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Brazilian Journal of Poultry Science

versão impressa ISSN 1516-635X

Rev. Bras. Cienc. Avic. vol.14 no.2 Campinas abr./jun. 2012 

Saccharomyces Cerevisiae cell wall dietary supplementation on the performance and intestinal mucosa development and integrity of broiler chickens vaccinated against coccidiosis



Luquetti BC; Furlan RL; Alarcon MFF; Macari M

Departmento de Morfologia e Fisiologia Animal, UNESP - Faculdade de Ciências Agrárias e Veterinárias, Campus de Jaboticabal, Jaboticabal, SP, Brasil, Email:




This study was carried out to verify if Saccharomyces cerevisiae cell wall (SCCW) dietary supplementation (0.2%) was capable of protecting the intestinal mucosa of broiler chickens vaccinated against coccidiosis. Body weight gain, feed intake, feed conversion and intestinal mucosa morphometric parameters and epithelial loss were evaluated. In the experiment,400 day-old male chicks were distributed according to a completely randomized design in a 2x2 factorial arrangement. The following treatments were applied:  T1 - no vaccination/ no SCCW supplementation; T2 – no vaccination/SCCW supplementation; T3 – vaccination/no SCCW supplementation; and T4 – vaccination/SCCW supplementation to four replicates of 25 birds each. Birds were vaccinated on the first day of age using a spray vaccine (Coccivac B®, Coopers), containing E. acervulina, E. maxima, E. mivati and E. tenella. S. cerevisiae cell wall was supplied from the first day of age. Live performance, intestinal morphometric parameters and epithelial loss were evaluated at 14, 21 and 28 days of age. Performance was affected by vaccination only at 21-days of age, when body weight gain was reduced in the vaccinated birds, but no body weight difference was observed on day 28. Vaccine also increased the crypt depth (p<0.05) in the duodenum and jejunum, suggesting a high cell activity in the crypt:villus transition area to maintain the epithelial cell turnover. Villi number/area (103,269 µm2) was not affected (p>0.05) by vaccine or cell wall supplementation, and epithelial loss was more pronounced in the duodenum and jejunum. In conclusion, the findings of this study suggest that S. cerevisiae cell wall supplementation may be an useful management tool to maintain the intestinal integrity of broilers vaccinated against coccidiosis.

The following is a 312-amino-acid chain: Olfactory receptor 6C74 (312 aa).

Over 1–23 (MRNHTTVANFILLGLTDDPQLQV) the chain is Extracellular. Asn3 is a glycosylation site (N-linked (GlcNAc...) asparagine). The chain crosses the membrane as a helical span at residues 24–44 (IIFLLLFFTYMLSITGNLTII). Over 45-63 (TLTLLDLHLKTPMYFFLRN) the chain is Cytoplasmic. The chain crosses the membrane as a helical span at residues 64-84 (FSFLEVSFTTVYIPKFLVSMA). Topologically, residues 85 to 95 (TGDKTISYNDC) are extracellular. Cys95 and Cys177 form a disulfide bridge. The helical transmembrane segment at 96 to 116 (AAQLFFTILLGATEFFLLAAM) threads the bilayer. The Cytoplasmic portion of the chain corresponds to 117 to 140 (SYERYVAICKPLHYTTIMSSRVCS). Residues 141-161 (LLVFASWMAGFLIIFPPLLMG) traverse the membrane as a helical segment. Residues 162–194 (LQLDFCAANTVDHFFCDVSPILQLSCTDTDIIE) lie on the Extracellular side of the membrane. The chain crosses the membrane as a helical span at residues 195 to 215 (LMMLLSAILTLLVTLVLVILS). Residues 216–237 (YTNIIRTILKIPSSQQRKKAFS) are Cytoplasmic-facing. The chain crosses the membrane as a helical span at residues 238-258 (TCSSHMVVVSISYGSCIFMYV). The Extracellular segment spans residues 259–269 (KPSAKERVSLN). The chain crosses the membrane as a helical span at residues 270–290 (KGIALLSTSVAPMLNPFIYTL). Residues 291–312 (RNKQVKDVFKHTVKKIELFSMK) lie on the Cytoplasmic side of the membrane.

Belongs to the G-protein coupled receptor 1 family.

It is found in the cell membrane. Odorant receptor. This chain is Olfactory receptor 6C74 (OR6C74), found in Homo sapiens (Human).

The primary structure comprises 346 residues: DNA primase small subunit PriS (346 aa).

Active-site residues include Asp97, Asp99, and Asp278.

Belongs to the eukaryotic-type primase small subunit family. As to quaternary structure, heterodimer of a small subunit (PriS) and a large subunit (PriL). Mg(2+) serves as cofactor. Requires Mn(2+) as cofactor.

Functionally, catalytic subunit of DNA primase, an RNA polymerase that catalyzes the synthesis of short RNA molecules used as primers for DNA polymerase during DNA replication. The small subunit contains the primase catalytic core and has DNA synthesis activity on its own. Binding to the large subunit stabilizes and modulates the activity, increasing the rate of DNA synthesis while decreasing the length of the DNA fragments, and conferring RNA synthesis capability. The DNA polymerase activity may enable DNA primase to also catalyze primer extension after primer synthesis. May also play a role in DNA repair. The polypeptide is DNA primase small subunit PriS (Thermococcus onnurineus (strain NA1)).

Keywords: Coccidiosis, vaccine, broiler, intestinal mucosa, morphometrics, Saccharomyces cerevisiae.




Coccidiosis in one of the most expensive diseases affecting the poultry industry, as treatment and prophylaxis costs are high and it also may severely impair flock performance. Coccidiosis causes intestinal lesions, affecting nutrient digestion and absorption (Maiorka et al., 2002) and therefore, poor feed utilization adversely affecting growth performance and flock uniformity.

The use of antibiotics is banned in many countries and vaccines are the most interesting alternative tools to control coccidiosis (Vermeulen et al., 2001). Vaccination eliminates the need of feed withdrawal times, as it is the case when anticoccidial drugs are utilized. However, the vaccine may cause intestinal mucosa lesions, since the principle of vaccination is based on the multiplication of oocysts in the mucosa and the development of natural immunity against Eimeria (Long et al., 1986).

It has been shown that nutrients or additives may stimulate intestinal mucosa epithelial growth (Maiorka et al., 2002). Most of these substances (e.g., glutamine), when added to the diet, increase villus height and crypt depth, clearly indicating high mitotic activity (Maiorka et al., 2000; Murakami et al., 2007; Soltan, 2009). Other substances acting in the intestinal lumen may also improve bird performance possibly by reducing pathogenic bacteria numbers in the gut microbiota. For instance, mannan oligosacharides (MOS), which are derived from Saccharomyces cerevisiae outer cell wall, improve broiler performance at an early age (Tucker el al., 2003; Yang et al., 2005), but does not show any clear positive effect on the intestinal mucosa morphology and enzyme activities at later ages (Yang et al., 2007). Santin et al. (2001) previously reported an increase in villus height in the intestine of broilers fed Saccharomyces cerevisiae cell wall. The main effect of MOS seems to be related to the mannose-based receptors found in the intestine, since the mannose present in the mannan oligosacharide molecule may act as an analog receptor for the pathogenic bacteria that express type-1 fimbrae, preventing these bacteria to adhere to the intestinal mucosa, consequently improving intestinal health.